A secret sauce is emerging in the battle to fight the great resignation, and it’s boosting employee engagement no end: stock awards. We’ve seen it first-hand with increasing numbers of our clients taking the decision to issue additional rewards to their staff post-pandemic. Many other companies have launched equity compensation packages for the first time in 2022 to help boost their recruitment and retention. And it’s working a treat.
Once upon a time, employee stock awards were used almost exclusively as a “perk” for senior executives, with workers lower down the ladder far less likely to be targeted. This view of stock compensation was becoming increasingly old-fashioned even before the pandemic hit, with more and more companies coming to appreciate the benefits that can accrue to them from more broadly targeted equity initiatives.
Now, as we emerge from two years of Covid-induced upheaval and workplace uncertainty, and companies find themselves fighting harder than ever to hold onto workers, more and more businesses are recognising that employee equity awards targeting most or even all workers represent a key element in any strategy designed to retain talent.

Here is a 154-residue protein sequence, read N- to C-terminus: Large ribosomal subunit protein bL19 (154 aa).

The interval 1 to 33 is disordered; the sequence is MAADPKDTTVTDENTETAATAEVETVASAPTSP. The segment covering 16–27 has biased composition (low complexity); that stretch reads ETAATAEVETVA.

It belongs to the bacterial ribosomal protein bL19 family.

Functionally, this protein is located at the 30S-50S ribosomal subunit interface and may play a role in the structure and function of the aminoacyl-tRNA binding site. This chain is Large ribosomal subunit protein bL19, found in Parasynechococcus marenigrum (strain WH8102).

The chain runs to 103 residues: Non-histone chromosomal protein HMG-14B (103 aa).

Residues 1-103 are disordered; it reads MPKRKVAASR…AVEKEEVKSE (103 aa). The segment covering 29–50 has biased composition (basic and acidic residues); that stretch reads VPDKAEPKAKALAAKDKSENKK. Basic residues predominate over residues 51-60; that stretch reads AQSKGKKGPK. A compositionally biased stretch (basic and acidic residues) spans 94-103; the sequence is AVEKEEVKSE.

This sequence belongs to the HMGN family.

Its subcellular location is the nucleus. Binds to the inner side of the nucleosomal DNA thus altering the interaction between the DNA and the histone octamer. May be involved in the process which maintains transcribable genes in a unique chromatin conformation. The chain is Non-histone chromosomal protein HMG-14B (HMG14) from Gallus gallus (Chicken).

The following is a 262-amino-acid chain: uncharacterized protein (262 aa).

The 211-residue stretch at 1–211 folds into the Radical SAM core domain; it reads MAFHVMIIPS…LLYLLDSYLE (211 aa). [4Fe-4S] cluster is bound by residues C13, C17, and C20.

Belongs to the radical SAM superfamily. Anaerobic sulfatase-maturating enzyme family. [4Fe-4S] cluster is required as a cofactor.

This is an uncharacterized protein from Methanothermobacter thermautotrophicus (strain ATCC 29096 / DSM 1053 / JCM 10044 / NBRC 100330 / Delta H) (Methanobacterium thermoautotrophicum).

Bank of America: Using employee stock options to boost retention
Bank of America is one such business that recently announced plans to hand out an impressive $1 billion worth of restricted stock to almost the entire workforce. The headline grabbing move was made to incentivise their people to remain with the company for at least the next few years.
Under the terms of the plan, approximately 97% of the company’s workforce will benefit, with only those making more than $500,000 per annum excluded, as well as part-timers and workers in some overseas locations. The latter two groups receive a cash award instead, which comes with its downsides in comparison to more tax-friendly equity incentives. Eligible employees will receive between 65 and 600 restricted stock units, depending upon their compensation level. Those units will then vest over a period of four years, beginning in 2023.
In practical terms, this means that frontline workers such as bank tellers will receive shares valued at approximately $2,900 based on the company’s share price when the plan was announced. At the other end of the scale, higher paid eligible employees will receive restricted shares worth about $27,000 – not too shabby. This is reportedly the first time the company has opened up its stock awards program to lower-level employees making $100,000 or less per annum. Previously, those individuals were rewarded with one-time cash bonuses.